Within the 20th CBRNE Command, the 20th 3rd CBRNE Battalion returned to Joint Base Lewis-McChord, led by then Lieutenant Colonel William King in 2004 from the Korean Peninsula. Subsequent to an appointment to Afghanistan, the Battalion returned to the peninsula nine years later. Each of these organizations were repositioned to meet known and unknown threats to our nation. This unit’s restationing demonstrates our army’s continued determination to best position a capability that comprises only one half of one percent of the active force. That is about 2,300 total soldiers. To confront the ever growing peril that CBRNE hazards present to the homeland, to our deployed forces, to our allies and to our international partners.

This casing ceremony is a symbolic ending of the service of the 22nd CBRNE Battalion here at Aberdeen Proving Grounds and the Edgewood area. Since the genesis of CBRN on the modern battlefield over 100 years ago, Edgewood and Aberdeen Proving Grounds have been instrumental in providing CBRNE units the ability to encounter novel dangers with confidence. The restationing of the 22nd CBRNE Battalion does not change any of this.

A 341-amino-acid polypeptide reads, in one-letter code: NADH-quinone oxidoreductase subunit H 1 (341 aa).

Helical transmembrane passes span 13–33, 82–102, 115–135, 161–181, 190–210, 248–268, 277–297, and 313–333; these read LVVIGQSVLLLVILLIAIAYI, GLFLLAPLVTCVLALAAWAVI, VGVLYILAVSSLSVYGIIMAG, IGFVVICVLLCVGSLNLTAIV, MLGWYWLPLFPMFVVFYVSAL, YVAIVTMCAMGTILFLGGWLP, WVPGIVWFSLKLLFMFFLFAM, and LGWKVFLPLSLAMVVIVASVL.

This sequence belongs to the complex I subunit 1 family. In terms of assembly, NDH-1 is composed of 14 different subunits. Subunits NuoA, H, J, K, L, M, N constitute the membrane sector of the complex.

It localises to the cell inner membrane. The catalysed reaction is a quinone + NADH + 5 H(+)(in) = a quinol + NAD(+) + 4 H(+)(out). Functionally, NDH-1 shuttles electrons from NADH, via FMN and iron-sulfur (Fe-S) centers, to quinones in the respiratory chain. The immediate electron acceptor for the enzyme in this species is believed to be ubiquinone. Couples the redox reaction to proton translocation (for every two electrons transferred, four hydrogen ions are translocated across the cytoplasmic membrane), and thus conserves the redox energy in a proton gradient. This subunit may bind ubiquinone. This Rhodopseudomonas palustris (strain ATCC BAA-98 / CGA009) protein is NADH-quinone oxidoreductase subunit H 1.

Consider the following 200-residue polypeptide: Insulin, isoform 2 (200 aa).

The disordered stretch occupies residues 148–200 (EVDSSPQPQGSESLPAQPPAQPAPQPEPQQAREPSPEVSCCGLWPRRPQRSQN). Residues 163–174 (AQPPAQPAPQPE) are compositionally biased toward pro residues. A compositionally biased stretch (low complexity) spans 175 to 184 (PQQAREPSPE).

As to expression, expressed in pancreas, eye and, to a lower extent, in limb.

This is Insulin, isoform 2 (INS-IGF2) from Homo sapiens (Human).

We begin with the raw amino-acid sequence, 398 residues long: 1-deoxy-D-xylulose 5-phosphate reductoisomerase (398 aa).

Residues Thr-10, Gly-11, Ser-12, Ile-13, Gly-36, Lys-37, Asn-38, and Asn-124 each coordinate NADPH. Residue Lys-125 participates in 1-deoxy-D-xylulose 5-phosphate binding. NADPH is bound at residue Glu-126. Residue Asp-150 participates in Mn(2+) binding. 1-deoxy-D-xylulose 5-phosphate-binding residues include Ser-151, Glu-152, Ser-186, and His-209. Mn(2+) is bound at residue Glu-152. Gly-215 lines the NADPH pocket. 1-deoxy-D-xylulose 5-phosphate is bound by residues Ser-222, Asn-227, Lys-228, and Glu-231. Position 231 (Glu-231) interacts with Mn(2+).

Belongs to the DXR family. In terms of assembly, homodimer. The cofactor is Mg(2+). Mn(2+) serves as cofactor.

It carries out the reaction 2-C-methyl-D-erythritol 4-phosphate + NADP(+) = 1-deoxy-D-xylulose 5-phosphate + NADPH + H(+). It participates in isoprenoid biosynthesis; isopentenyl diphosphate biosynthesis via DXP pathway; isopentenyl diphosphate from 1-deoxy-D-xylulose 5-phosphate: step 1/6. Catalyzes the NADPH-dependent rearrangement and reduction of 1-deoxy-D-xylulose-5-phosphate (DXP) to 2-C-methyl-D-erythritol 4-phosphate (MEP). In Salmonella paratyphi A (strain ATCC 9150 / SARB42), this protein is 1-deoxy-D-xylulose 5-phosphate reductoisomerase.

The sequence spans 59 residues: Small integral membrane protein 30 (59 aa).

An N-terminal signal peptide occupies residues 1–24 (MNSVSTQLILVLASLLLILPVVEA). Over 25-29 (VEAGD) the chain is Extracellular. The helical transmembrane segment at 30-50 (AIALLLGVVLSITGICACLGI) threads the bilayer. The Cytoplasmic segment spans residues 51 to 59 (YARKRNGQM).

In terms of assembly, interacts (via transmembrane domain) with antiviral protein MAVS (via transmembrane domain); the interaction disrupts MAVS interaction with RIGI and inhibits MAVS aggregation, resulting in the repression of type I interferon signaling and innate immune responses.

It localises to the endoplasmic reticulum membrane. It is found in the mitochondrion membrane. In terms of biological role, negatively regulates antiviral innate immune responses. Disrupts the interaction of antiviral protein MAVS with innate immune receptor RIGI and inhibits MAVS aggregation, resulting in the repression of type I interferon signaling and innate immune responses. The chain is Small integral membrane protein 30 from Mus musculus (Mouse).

I submit to you that the movement of the CBRNE Battalion reinforces the importance of the relationship between tactical CBRNE units and Edgewood. And this transfer will actually strengthen the link between Edgewood and all CBRNE units within the 48 CBRNE brigade, subsequently improving the whole organization. The colors found today at the head of this formation, the monuments to units long departed around this field, and the coins embedded in the concrete just forward of the reviewing stand, echo that importance.

Soldiers of the 22nd I charge you to embrace your heritage and take it with you to your new installations and camps. Build upon your legacy that you built while serving here at Edgewood. Show your new homes at Fort Bliss, Fort Hood and Fort Stewart what it means to be part of a technical escort formation. Aid us in improving the bonds between Edgewood and make all of the brigade better in the process. Make no mistake, this is a daunting mission, but one that is not insurmountable.